But Gafarov wanted to finish the race. So he pulled himself along. The sprint lasts about three and a half minutes. And so when the others had finished, he was still in the middle of the course, fighting his way step by step. It just didn’t seem like he would get there.
And then someone raced up to him. He was carrying a ski. That was Justin Wadsworth, the Canadian head coach. Wadsworth is actually an American — he’s a three-time U.S. Olympian — and he has a reputation as an open and warm person. He had taken the job to help build Canada’s fledgling cross-country team (no Canadian man has ever won an Olympic cross-country medal). Wadsworth’s team didn’t do too well on Tuesday — not one Canadian reaching the semifinal — and he wasn’t in the best mood.
But then, while rushing out to catch the end of the semifinal, he saw Gafarov trying to move forward. “It was like watching an animal stuck in a trap,” Wadsworth told the Toronto Star. Instinctively, he found a spare ski, and he rushed down to Gafarov.
Neither man said a word. There wasn’t anything to say. Gafarov stopped. Wadsworth kneeled down and removed the old ski. He put the new one on. And Gafarov took off toward the end.
Gafarov finished the race long after everyone else. But he finished.
“I wanted him to have dignity as he crossed the finish line,” Wadsworth said. He did not really understand why this was a story. Anyone would do it, he said.
But this is the thing, isn’t it? Anyone might wish they did it. But only one man actually did.
And right now, back in America, Margo is crying because – well, because maybe it is a way to connect with people and with something beautiful. Or maybe it’s just a parasympathetic nervous system response to a sweet story. Either way, it’s only a matter of time before the Olympics make her cry again.
Apr 22, 2014, 2:44 PM EDT
How Keflezighi spent the morning after his upset victory.
Apr 22, 2014, 1:57 PM EDT
Americans’ tactic played small role in Keflezighi’s victory.
Apr 22, 2014, 10:39 AM EDT
Sochi figure skating analysts will be fashion experts at Churchill Downs.
Apr 22, 2014, 10:11 AM EDT
Ohno follows NFL wide receiver, celebrity chef in ambitious attempt.
Apr 22, 2014, 8:21 AM EDT
Johan Bruyneel guided Lance Armstrong’s teams for all seven stripped Tour de France wins.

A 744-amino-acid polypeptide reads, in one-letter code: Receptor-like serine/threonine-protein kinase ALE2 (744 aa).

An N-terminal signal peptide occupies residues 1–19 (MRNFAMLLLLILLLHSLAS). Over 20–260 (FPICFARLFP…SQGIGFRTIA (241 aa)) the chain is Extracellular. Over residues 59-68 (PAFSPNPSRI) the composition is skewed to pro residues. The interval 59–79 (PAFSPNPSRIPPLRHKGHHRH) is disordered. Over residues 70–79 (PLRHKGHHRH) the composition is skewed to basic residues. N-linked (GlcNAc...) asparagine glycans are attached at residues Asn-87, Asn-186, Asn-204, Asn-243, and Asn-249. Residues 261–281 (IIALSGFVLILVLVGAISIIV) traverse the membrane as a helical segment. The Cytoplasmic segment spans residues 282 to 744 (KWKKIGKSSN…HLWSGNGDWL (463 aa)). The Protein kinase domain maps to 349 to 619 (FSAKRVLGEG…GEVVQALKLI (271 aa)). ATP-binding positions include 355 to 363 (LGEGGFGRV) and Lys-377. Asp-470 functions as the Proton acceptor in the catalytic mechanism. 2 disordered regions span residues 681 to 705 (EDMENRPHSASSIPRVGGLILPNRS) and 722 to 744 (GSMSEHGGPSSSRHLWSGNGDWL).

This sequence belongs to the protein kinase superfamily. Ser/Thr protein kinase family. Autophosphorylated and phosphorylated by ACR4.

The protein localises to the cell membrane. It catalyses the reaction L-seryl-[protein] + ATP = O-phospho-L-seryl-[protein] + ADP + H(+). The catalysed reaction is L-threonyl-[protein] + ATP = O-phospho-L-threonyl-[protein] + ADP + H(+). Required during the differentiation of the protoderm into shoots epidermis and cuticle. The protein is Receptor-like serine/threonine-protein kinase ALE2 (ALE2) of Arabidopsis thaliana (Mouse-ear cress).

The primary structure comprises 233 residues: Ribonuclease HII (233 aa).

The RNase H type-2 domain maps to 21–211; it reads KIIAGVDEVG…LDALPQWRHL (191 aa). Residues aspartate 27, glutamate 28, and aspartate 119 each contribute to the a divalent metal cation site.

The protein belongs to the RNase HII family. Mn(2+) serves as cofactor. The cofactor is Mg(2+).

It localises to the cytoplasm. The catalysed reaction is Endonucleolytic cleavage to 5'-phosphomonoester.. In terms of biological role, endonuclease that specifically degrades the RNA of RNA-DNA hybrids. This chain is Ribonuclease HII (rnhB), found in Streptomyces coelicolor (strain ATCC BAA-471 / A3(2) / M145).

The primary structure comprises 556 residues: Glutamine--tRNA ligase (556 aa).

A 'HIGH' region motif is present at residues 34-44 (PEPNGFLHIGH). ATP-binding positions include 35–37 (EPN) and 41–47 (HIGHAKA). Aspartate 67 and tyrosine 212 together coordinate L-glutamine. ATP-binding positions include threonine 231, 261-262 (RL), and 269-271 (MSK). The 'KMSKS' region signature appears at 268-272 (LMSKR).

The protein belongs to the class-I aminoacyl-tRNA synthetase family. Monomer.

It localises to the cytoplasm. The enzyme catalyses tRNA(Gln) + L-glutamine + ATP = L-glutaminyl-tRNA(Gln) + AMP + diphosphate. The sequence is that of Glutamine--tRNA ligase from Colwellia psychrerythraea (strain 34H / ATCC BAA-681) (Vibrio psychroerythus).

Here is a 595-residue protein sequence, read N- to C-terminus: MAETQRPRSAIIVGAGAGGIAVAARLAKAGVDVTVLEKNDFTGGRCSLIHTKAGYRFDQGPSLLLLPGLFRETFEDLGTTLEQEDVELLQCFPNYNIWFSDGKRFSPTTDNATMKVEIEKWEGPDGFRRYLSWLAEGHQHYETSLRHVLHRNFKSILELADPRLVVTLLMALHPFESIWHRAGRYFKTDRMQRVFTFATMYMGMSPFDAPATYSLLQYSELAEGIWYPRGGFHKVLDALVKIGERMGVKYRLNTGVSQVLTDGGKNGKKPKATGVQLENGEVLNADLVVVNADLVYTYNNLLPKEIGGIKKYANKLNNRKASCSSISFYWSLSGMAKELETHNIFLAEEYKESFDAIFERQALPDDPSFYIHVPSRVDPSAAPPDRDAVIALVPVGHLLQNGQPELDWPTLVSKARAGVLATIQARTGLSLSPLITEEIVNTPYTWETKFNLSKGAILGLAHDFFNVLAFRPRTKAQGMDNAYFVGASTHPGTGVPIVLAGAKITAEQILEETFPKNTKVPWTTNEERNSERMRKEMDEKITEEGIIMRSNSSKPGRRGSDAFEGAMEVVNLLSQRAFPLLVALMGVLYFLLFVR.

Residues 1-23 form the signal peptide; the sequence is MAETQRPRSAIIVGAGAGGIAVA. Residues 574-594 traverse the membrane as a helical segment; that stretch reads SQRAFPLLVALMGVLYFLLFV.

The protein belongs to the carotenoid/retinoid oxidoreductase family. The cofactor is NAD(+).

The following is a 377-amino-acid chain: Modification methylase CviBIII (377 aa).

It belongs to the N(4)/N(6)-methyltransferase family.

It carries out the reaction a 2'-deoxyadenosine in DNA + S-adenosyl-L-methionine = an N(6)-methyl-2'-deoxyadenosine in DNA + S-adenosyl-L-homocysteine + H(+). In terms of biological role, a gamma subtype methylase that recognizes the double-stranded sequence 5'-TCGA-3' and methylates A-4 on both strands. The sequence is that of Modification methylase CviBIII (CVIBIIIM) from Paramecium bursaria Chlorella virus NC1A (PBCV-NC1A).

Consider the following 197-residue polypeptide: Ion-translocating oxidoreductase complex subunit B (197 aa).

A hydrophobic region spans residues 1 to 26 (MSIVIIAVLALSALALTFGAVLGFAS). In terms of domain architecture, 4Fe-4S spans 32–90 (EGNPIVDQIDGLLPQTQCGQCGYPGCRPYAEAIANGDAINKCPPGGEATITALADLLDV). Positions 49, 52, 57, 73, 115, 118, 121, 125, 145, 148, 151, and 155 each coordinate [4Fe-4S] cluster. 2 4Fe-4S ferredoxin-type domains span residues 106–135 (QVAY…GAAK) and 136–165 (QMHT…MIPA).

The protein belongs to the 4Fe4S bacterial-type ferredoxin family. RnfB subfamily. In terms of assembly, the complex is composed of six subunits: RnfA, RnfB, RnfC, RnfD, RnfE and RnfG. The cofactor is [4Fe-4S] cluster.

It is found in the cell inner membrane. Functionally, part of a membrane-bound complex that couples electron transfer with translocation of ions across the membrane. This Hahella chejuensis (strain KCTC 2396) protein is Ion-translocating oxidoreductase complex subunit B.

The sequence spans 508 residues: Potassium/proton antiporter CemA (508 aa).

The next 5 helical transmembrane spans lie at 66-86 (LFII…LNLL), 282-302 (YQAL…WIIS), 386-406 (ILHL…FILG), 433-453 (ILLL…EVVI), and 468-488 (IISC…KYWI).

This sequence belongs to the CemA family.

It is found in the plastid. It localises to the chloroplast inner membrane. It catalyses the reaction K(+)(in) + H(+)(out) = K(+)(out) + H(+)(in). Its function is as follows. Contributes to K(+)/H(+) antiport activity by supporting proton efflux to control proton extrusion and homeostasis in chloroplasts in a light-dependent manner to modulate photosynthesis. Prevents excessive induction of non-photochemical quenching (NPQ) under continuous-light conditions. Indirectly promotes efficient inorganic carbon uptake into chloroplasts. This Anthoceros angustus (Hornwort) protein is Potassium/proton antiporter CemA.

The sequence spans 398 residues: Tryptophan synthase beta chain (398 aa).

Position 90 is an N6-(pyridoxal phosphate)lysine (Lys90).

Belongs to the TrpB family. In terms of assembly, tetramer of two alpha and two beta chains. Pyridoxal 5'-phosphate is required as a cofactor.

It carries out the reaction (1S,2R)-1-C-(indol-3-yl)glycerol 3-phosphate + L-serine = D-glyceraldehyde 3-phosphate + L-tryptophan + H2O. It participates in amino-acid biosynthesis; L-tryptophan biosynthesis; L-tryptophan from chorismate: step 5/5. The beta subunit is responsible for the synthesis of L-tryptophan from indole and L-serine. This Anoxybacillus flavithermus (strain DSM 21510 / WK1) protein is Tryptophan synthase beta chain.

Apr 21, 2014, 8:42 PM EDT
“I needed it for healing,” one survivor said.
Apr 21, 2014, 3:15 PM EDT
First U.S. man to win Boston Marathon since 1983.
Apr 21, 2014, 1:21 PM EDT
Meb Keflezighi made history on an emotional day at the 2014 Boston Marathon by becoming the first American man to win the race since 1983. Watch highlights of the 38-year-old Keflezighi’s victory here, courtesy of Universal Sports: Keflezighi reacts to his historic win and the emotion of winning one year after the Boston Marathon bombing,…
Apr 21, 2014, 11:54 AM EDT
Shalane Flanagan led early but was dropped around 21 miles.
Apr 21, 2014, 10:53 AM EDT
Paralympic champion prevails one month after winning silver in Sochi.
Apr 21, 2014, 9:58 AM EDT
Double the police presence from last year.
Apr 21, 2014, 9:38 AM EDT
Former linebacker ran in 2012 and saw the first bomb from a hotel last year.
Apr 21, 2014, 9:07 AM EDT
Race starts by honoring those lost and those who saved at last year’s race.
Apr 19, 2014, 12:10 PM EDT
Watch every runner cross the finish line on Monday.
Apr 19, 2014, 11:41 AM EDT
Two-time Olympian hasn’t run a marathon since the London Games.
Apr 18, 2014, 9:41 PM EDT
All eyes will be on a changed Boylston Street on Monday.
Apr 18, 2014, 9:00 AM EDT
Universal Sports will have live coverage and is on a free preview nationwide.
Apr 18, 2014, 8:30 AM EDT
Monday’s race figures to come down to two men.
Apr 18, 2014, 8:00 AM EDT
An American with Massachusetts ties wants to win.
Apr 17, 2014, 1:59 PM EDT
Mark Wells previously sold his gold medal, too.